The Courage to Heal with Nurse Practitioner Julie Foster

Last night met by my endearing Anthroposophic colleagues 🙋‍♀️🙋‍♀️🙋‍♀️ who travelled to stay with me, then to wake up at 4am and travel to New York for a week of training.

One theme is to discuss the Courage 🦁 to Heal. I think it relates to…

1. What does it mean as a Healer to show up for a person to invite a space for healing to happen?

2. How can patients too have the Courage to stand in the face of anything and be brave enough to Heal?

What healing means to one person can mean something else to another. 🌸

We will cover topics for women’s health, chronic illness, and one of my favorite teachings on the Alchemy of the 7 Sacred Metals for healing. All of this in the context of holistic medicine.

Did you know that the word Anthroposophy means Human in Divine Wisdom? And furthermore the Divine Sophia (Feminine) Wisdom. Why does that matter? When we can know ourselves and be guided in such a higher force of Divine Wisdom then we may become or see our full human potential.

Anthroposophy gives me a lens to view the cosmos and all its facets for healing. We focus on what makes us healthy (salutogenesis). Out of this true healing is possible. My practice is guided in part by these approaches.

🌈🔱

– Julie Foster

 

Natural Weight Loss Tips from Pohala Clinic in Portland, Oregon

Healthy eating is a big part of any medical health plan. At Pohala Clinic, we know that weight loss is not easy, but we also know from working with thousands of clients throughout the years that certain practices do work. We asked each staff member at Pohala for a natural Weight Loss tip. We hope this helps you get started on a plan you can use for life, if weight management is a goal. The answers are as diverse as our practitioners!

 

From Julie Foster, Family Nurse Practitioner

I am not a fan of the term “Weight Loss.”  What are we losing? Where does the weight go?

I would rather ask,  ‘What can we gain by having a healthy relationship with our body, mind, and spirit?’

I encourage my patients to examine their relationship with food when exploring the idea of  a healthy body.

If we are at peace with ALL aspects of our life and we structure our days with balanced,  whole plant based foods,  we can find a natural weight that suits us.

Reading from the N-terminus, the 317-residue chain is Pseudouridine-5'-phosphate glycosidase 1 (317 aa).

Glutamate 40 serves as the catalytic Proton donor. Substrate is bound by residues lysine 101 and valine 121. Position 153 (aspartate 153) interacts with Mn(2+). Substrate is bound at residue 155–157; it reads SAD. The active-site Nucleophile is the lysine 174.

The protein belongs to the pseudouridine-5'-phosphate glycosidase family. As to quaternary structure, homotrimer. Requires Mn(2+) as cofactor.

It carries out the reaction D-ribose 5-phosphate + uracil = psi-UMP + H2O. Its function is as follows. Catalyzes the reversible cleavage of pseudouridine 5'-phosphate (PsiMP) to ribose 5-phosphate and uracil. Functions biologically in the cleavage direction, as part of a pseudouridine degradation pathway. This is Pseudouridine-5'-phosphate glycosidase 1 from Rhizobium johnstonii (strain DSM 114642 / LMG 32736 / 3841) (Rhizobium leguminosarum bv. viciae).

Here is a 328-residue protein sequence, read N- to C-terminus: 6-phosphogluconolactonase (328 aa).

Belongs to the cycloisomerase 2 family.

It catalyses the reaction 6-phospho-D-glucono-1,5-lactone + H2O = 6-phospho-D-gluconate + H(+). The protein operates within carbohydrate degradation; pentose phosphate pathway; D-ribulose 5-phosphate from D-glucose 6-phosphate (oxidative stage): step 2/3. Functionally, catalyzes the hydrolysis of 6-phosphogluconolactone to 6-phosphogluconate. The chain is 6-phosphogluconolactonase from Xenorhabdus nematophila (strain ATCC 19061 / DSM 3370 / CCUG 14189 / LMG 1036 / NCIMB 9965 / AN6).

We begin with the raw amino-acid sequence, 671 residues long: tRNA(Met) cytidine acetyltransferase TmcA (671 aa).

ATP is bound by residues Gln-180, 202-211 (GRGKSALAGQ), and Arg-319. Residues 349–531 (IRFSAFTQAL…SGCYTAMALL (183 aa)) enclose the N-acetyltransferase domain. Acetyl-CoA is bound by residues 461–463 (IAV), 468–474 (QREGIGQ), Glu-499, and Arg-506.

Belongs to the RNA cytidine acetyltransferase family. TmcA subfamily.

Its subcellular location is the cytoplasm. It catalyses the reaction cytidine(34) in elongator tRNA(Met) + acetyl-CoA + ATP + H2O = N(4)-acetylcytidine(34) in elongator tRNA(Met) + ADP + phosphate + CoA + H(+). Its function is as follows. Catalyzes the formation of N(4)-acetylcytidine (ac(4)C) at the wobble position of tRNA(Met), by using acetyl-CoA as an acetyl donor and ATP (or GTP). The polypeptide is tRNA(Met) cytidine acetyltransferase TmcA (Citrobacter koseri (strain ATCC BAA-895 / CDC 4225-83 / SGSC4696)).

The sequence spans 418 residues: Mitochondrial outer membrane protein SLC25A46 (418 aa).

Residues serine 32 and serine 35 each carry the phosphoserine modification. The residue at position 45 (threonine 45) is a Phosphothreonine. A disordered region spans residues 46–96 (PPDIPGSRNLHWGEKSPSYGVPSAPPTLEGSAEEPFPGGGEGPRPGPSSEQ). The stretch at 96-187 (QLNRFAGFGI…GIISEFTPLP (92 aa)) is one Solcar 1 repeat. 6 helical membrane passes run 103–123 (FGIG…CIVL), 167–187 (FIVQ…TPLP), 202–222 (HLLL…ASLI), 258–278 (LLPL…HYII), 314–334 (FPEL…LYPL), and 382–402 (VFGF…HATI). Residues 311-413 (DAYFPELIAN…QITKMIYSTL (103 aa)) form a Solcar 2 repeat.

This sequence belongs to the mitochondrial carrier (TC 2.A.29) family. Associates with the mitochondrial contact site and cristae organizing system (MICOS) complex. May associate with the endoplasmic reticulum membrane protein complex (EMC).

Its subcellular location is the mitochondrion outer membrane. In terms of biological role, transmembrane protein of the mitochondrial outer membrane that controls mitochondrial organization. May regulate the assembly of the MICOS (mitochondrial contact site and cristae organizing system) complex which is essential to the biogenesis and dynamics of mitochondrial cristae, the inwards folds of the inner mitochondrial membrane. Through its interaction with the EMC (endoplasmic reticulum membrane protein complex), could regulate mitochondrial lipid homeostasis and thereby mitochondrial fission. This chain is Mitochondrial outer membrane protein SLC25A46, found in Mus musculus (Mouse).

I say this to my clients: When you crave certain foods ask yourself, ‘What am I really craving? Maybe you just need to let down, cover up, or escape something and you use food to do this. Believe me it happens for most of us.  I heard a patient tell me ‘I eat my emotions’ and another say ‘I avoid eating to control my emotions.’  We cannot use food one way or the other. Food is food. It fuels us. Period.

How can we become neutral and lighthearted about food? When I work with patients about weight loss I avoid making weight loss the goal and instead encourage patients to take a path of self discovery. Once a person can see the patterns in his or her life that are a hinderance to becoming one’s best self,  healing begins.

The rest falls into place. Then, education about nutrition can be properly applied and digested (literally).

From Malia Susee, Acupuncturist and Chinese Herbalist…

Support the Spleen and get good sleep!

In Traditional Chinese Medicine, the Spleen (I’m capitalizing it to differentiate it from our biomedically-viewed organ) is responsible for the transformation food to chi, (Qi), or useable energy, and the transportation of it this useable energy to the rest of the body. Good sleep supports a healthy metabolism, whereas sleep deprivation throws off the metabolism causes us to crave sugar. Overdoing carbohydrates and sugar causes the Spleen to get bogged down and inefficient, leading to even more carb cravings and potentially less good sleep! Prioritizing healthy sleep not only helps us use the calories we have, but helps keep unhealthy cravings at bay.

 

Vera Voss

Vera Vos, Family Nurse Practitioner

When your gut is happy, you are happy! Your gut is inhabited by gazillions of microorganisms like bacteria, viruses, protozoa and others that have a huge influence on your health and, as more and more research is showing, your happiness and weight! The kind of food you eat feeds those microorganisms and the ones that like the sugar, processed foods, bad fats, etc of the Standard American Diet (SAD) cause chronic disease, mental health issues, obesity, brain fog, fatigue, etc.